Standard Life has agreed to pay up to £1.9m to its former finance director, Alison Reed, after reaching a legal settlement over her ousting in 2006.
The settlement, revealed in the insurer's annual report yesterday, includes a £1.135m cash payment and a £97,500 contribution towards Ms Reed's legal fees. She will also get £134,482 in April in lieu of her short-term bonus for the first four months of 2007.
In addition, Standard Life has agreed to let Ms Reed keep shares granted to her in 2005 and 2006 under its long-term incentive plan (LTIP). The 2005 shares vested in March had a value of £282,327 and the 2006 allocation could be worth up to £199,131 when they vest next year. In 2010, she will receive a further payment – probably in the low tens of thousands – in lieu of an LTIP award for the first four months of last year.
Ms Reed joined Standard Life from Marks & Spencer and was finance director for less than 18 months before she resigned in October 2006 soon after the former mutual listed as a public company. At the time, she said it was not her decision to leave the company, which is headed by Sandy Crombie.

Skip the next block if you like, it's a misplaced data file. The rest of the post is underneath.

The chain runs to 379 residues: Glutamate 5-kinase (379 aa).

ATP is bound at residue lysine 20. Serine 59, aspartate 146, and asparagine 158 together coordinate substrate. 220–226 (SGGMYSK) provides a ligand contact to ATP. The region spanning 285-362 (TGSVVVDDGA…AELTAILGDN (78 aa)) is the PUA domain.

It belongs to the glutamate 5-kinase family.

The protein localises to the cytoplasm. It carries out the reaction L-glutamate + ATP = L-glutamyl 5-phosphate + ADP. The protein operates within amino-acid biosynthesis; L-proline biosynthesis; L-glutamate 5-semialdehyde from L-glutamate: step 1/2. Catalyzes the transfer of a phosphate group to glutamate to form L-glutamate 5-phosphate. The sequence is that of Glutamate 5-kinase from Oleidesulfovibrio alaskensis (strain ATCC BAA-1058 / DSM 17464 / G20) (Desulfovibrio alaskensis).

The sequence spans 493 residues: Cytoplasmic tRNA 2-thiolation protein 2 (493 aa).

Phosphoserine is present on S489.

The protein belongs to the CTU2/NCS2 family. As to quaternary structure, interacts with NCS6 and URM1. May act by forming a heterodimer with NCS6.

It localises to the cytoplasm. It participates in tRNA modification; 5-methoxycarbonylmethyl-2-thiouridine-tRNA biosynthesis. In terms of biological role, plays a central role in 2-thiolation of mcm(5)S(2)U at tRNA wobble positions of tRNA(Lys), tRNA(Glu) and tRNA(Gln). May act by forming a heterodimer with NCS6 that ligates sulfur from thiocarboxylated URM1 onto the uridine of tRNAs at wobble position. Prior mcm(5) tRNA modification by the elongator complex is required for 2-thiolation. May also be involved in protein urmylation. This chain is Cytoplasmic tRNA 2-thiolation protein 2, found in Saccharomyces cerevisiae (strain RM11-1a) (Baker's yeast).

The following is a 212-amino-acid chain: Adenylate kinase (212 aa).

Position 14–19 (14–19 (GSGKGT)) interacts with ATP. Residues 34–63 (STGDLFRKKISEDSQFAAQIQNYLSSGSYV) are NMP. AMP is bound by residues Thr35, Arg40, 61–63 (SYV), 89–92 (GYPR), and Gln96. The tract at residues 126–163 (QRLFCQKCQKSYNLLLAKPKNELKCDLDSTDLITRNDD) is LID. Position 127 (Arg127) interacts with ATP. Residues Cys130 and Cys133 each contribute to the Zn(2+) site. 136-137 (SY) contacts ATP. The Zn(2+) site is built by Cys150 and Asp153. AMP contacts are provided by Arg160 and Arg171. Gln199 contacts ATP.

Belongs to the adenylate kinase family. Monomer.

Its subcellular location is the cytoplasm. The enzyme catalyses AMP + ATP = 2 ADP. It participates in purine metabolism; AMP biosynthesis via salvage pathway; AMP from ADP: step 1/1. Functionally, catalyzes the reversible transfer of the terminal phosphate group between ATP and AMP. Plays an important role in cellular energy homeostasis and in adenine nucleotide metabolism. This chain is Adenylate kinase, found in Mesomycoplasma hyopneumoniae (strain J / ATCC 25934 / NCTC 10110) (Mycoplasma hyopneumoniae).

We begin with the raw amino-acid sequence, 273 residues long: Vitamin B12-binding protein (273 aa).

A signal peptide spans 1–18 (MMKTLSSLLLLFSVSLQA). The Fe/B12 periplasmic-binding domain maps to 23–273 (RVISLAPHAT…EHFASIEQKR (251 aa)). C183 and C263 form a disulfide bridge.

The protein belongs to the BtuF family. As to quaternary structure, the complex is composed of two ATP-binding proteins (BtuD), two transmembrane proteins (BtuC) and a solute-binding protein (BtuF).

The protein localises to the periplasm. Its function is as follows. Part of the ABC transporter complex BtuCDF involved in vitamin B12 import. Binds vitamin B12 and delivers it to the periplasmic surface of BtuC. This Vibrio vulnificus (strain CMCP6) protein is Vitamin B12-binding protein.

Standard Life said: "Her employment with the company came to an end in October 2006 but no agreement was reached with her at that time concerning the termination.
"Subsequently she made claims against the company and agreement on the settlement of those claims was reached in November 2007."
Standard Life's annual report also showed that Keith Skeoch, its investment chief, earned more than Mr Crombie last year. Mr Skeoch's earnings rose 13 per cent to £1.75m, boosted by a bonus of £1.3m. Mr Crombie's pay rose 5 per cent to £1.64m, including a bonus of £708,000.
The company spent £18m on its failed £4.9bn bid for Resolution last year. Standard Life lost out to Hugh Osmond's Pearl Group and investors were left questioning the bank's strategy. But the insurer reassured shareholders with strong annual results last month.
Trevor Matthews, Standard Life's head of life and pensions, is joining Friends Provident as chief executive in July and is on six months' gardening leave.
His pay dropped 21 per cent to £1.01m from a year earlier, when he received a special £322,000 payment agreed when he was recruited.Reuse content